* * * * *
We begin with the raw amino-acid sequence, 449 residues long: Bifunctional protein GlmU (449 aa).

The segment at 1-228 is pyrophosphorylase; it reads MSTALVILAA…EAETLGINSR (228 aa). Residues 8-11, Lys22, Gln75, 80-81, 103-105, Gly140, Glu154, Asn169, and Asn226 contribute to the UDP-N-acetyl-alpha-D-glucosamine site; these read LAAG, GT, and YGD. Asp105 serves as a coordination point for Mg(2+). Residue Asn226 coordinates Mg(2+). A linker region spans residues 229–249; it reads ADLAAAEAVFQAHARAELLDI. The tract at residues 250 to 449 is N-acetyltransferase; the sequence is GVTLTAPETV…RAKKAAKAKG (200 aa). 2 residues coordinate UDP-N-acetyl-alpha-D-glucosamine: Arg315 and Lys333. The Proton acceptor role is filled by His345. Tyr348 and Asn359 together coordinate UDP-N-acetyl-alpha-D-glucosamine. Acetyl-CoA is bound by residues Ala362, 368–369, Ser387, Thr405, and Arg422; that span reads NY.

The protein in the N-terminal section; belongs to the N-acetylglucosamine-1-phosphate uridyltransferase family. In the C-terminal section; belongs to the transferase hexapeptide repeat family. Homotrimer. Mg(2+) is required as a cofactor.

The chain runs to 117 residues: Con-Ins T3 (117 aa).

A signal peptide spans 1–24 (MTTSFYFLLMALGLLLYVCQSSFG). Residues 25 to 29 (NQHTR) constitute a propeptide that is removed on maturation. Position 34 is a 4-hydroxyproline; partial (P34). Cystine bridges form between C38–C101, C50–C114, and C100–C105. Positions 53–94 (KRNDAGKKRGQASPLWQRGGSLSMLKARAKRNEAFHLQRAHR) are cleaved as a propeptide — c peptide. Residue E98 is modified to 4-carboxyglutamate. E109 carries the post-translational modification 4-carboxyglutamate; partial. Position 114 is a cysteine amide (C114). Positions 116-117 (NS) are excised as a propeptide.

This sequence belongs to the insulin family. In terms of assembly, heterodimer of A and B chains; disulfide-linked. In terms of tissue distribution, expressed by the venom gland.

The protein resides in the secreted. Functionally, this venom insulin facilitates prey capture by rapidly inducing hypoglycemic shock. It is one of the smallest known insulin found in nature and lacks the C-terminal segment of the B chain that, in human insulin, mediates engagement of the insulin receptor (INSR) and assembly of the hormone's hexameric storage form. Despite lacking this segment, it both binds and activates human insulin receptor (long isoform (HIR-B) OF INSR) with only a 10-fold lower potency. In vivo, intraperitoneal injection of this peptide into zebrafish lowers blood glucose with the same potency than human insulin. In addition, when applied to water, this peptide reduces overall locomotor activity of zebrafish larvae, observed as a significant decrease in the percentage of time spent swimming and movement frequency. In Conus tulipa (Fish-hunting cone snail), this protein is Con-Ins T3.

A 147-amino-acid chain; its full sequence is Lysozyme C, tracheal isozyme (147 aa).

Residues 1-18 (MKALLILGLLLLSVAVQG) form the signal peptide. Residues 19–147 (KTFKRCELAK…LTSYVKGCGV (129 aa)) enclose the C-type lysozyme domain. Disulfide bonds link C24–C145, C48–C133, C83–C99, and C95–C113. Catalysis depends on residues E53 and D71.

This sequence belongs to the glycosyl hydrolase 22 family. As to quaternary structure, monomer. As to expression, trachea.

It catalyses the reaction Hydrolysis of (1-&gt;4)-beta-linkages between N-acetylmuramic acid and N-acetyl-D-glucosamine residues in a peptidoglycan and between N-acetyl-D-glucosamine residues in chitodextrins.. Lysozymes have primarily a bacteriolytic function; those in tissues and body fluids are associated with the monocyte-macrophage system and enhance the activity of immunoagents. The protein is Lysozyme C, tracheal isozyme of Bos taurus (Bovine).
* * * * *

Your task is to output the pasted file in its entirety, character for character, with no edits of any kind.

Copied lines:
We begin with the raw amino-acid sequence, 449 residues long: Bifunctional protein GlmU (449 aa).

The segment at 1-228 is pyrophosphorylase; it reads MSTALVILAA…EAETLGINSR (228 aa). Residues 8-11, Lys22, Gln75, 80-81, 103-105, Gly140, Glu154, Asn169, and Asn226 contribute to the UDP-N-acetyl-alpha-D-glucosamine site; these read LAAG, GT, and YGD. Asp105 serves as a coordination point for Mg(2+). Residue Asn226 coordinates Mg(2+). A linker region spans residues 229–249; it reads ADLAAAEAVFQAHARAELLDI. The tract at residues 250 to 449 is N-acetyltransferase; the sequence is GVTLTAPETV…RAKKAAKAKG (200 aa). 2 residues coordinate UDP-N-acetyl-alpha-D-glucosamine: Arg315 and Lys333. The Proton acceptor role is filled by His345. Tyr348 and Asn359 together coordinate UDP-N-acetyl-alpha-D-glucosamine. Acetyl-CoA is bound by residues Ala362, 368–369, Ser387, Thr405, and Arg422; that span reads NY.

The protein in the N-terminal section; belongs to the N-acetylglucosamine-1-phosphate uridyltransferase family. In the C-terminal section; belongs to the transferase hexapeptide repeat family. Homotrimer. Mg(2+) is required as a cofactor.

The chain runs to 117 residues: Con-Ins T3 (117 aa).

A signal peptide spans 1–24 (MTTSFYFLLMALGLLLYVCQSSFG). Residues 25 to 29 (NQHTR) constitute a propeptide that is removed on maturation. Position 34 is a 4-hydroxyproline; partial (P34). Cystine bridges form between C38–C101, C50–C114, and C100–C105. Positions 53–94 (KRNDAGKKRGQASPLWQRGGSLSMLKARAKRNEAFHLQRAHR) are cleaved as a propeptide — c peptide. Residue E98 is modified to 4-carboxyglutamate. E109 carries the post-translational modification 4-carboxyglutamate; partial. Position 114 is a cysteine amide (C114). Positions 116-117 (NS) are excised as a propeptide.

This sequence belongs to the insulin family. In terms of assembly, heterodimer of A and B chains; disulfide-linked. In terms of tissue distribution, expressed by the venom gland.

The protein resides in the secreted. Functionally, this venom insulin facilitates prey capture by rapidly inducing hypoglycemic shock. It is one of the smallest known insulin found in nature and lacks the C-terminal segment of the B chain that, in human insulin, mediates engagement of the insulin receptor (INSR) and assembly of the hormone's hexameric storage form. Despite lacking this segment, it both binds and activates human insulin receptor (long isoform (HIR-B) OF INSR) with only a 10-fold lower potency. In vivo, intraperitoneal injection of this peptide into zebrafish lowers blood glucose with the same potency than human insulin. In addition, when applied to water, this peptide reduces overall locomotor activity of zebrafish larvae, observed as a significant decrease in the percentage of time spent swimming and movement frequency. In Conus tulipa (Fish-hunting cone snail), this protein is Con-Ins T3.

A 147-amino-acid chain; its full sequence is Lysozyme C, tracheal isozyme (147 aa).

Residues 1-18 (MKALLILGLLLLSVAVQG) form the signal peptide. Residues 19–147 (KTFKRCELAK…LTSYVKGCGV (129 aa)) enclose the C-type lysozyme domain. Disulfide bonds link C24–C145, C48–C133, C83–C99, and C95–C113. Catalysis depends on residues E53 and D71.

This sequence belongs to the glycosyl hydrolase 22 family. As to quaternary structure, monomer. As to expression, trachea.

It catalyses the reaction Hydrolysis of (1-&gt;4)-beta-linkages between N-acetylmuramic acid and N-acetyl-D-glucosamine residues in a peptidoglycan and between N-acetyl-D-glucosamine residues in chitodextrins.. Lysozymes have primarily a bacteriolytic function; those in tissues and body fluids are associated with the monocyte-macrophage system and enhance the activity of immunoagents. The protein is Lysozyme C, tracheal isozyme of Bos taurus (Bovine).